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Dark horses lurking at East Lake

By Rex HoggardSeptember 22, 2017, 11:15 pm

ATLANTA – The point of the FedExCup Playoffs was never about doling out an eight-figure check or giving players a reason to learn long division, it was about tidy finishes.

Prior to the playoff experiment, which began in 2007, there were too many years when players arrived with the year’s biggest questions long answered. Think of it as an all-star game without the home run derby, or any meaningful outcome.

The PGA Tour wanted a big finish where players vied for the season’s most meaningful accomplishments, non-major championship division, with a decisive conclusion.

The result has been a work-in-progress, but has largely delivered on that promise.

Consider that in 2006, Tiger Woods had won eight times, including The Open and PGA Championship, and had wrapped up the money title and Player of the Year Award. And what did he do at East Lake? Nothing, he didn’t play. He didn’t need to.

Even in the FedExCup era there were early growing pains that kept the finale from being the desired send-off.

In 2011, Luke Donald finished tied for third at the finale following a phenomenal season, but the Englishman still needed a walk-off win at the Disney event a few weeks later, a windfall worth $846,000, to clip Webb Simpson by $335,000 for the cash crown (remember when the money title meant something?)

But those quirks have slowly been removed from the equation. First the Tour introduced the wraparound season and then crunched the postseason points so that those who had played the most consistent year would have a distinct advantage.

Clean, consistent, calculated, right?

Well, Friday’s leaderboard at East Lake paints a slightly different picture.


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Current FedExCup Playoff points standings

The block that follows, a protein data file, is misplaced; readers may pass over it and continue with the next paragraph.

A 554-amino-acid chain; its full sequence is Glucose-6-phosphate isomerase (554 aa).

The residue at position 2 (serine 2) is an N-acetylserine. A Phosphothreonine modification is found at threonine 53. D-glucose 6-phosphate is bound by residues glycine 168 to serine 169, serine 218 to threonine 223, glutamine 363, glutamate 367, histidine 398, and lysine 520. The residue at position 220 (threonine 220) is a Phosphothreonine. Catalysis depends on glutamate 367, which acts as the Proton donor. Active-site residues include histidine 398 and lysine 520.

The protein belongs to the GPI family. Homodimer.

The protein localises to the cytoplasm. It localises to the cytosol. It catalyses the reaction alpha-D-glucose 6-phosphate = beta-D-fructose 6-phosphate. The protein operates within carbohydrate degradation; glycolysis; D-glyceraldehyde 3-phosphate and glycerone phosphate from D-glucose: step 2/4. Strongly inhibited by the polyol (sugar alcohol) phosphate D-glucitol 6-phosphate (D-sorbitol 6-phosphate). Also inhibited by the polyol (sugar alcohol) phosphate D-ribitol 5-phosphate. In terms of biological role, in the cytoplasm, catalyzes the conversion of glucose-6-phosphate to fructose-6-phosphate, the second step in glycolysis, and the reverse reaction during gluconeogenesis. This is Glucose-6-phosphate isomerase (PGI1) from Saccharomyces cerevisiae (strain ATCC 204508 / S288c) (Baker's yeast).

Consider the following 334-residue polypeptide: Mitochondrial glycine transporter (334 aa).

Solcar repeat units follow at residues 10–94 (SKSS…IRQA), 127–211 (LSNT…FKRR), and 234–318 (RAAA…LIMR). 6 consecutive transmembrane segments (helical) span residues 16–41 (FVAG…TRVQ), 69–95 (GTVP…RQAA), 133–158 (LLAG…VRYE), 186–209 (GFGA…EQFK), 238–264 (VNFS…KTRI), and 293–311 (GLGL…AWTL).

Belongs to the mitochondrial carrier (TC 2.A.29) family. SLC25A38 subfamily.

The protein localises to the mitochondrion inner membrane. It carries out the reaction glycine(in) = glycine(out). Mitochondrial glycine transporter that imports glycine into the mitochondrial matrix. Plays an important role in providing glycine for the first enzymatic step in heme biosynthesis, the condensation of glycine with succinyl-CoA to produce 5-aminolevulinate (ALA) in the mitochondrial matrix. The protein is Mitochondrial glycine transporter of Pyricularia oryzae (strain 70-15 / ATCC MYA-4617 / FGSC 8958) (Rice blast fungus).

Although Justin Thomas – whose second-round 66 left him tied for the lead with Paul Casey and Simpson – could restore order to the Tour’s postseason with a victory on Sunday that would assure him the cup and the Jack Nicklaus Award, there are enough would-be dark horses looming to make things interesting.

“I like to play spoiler,” Casey said with a mischievous smile.

Casey has been in this position before. In fact, he was the potential author of what Tour types would consider the “nuclear option” in 2010 when he needed only a runner-up finish at East Lake to claim the cup without having won that season.

“That would have been very wrong to win the FedExCup not winning an event, but I would have had no issue with it,” laughed Casey, who is 10th on the postseason points list.

Simpson would be an even bigger Cinderella at 16th on the playoff points list and through two steady rounds (66-67) he’s poised as the ultimate party crasher.

 “I think guys are probably looking at hey, what are the scenarios that could possibly pull a Bill Haas or whatever it may be,” Jordan Spieth said.

Haas famously began the 2011 Tour Championship 25th on the peculiar points list but rallied at East Lake for the title and the cup to become the 1969 “Miracle Mets” of golf’s postseason.

But then Haas’ par save from East Lake - the actual lake - on the 71st hole isn’t happening this year after record rains in the Atlanta area, and for this year’s Cinderella to prevail they will need an assist from the game’s best and brightest: Spieth, Thomas, Dustin Johnson, Marc Leishman and Jon Rahm, the five horsemen who arrived at the finale in the theoretical pole positions – Nos. 1 through 5 on the points list, respectively.

Each can claim the cup with a victory at the Tour Championship, but more to the complicated point they could walk away with the oversized check with a vast assortment of middle-of-the-pack showings.

Spieth could “mathematically” win with a finish as low as 29th, out of 30; and Thomas could fade all the way to sixth and still be in the equation.

But if the scenario of someone outside the coveted top 5 winning the proclaimed season-long race offends the competitive senses of some, it does, and has, made for a unique style of golf each September at East Lake.

Even the most reserved player embraces an added sense of urgency at the Tour Championship, where there is literally no reason to play the safe shot or temper one’s expectations.

“There's no next week for me,” said Gary Woodland, who is tied for fourth place after starting the week 28th on the points list. “We're out here, we're playing aggressive, trying to get the ball in the fairway and then attacking from there. We're definitely playing more aggressive this week than we have all year, which is nice. That's probably why I'm playing well.”

Any number of players could play spoiler this week – from Justin Rose (No. 8) who is tied with Woodland to rookie Xander Schauffele (No. 26), who is in a group at 5 under – and on this history is rather clear.

Just twice in the playoff era has the winner of the Tour Championship not won the FedExCup, but as the postseason has evolved the finale has proven to be exceedingly good at delivering on its original promise – a clean finish.

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Montana parents can't watch kids play high school golf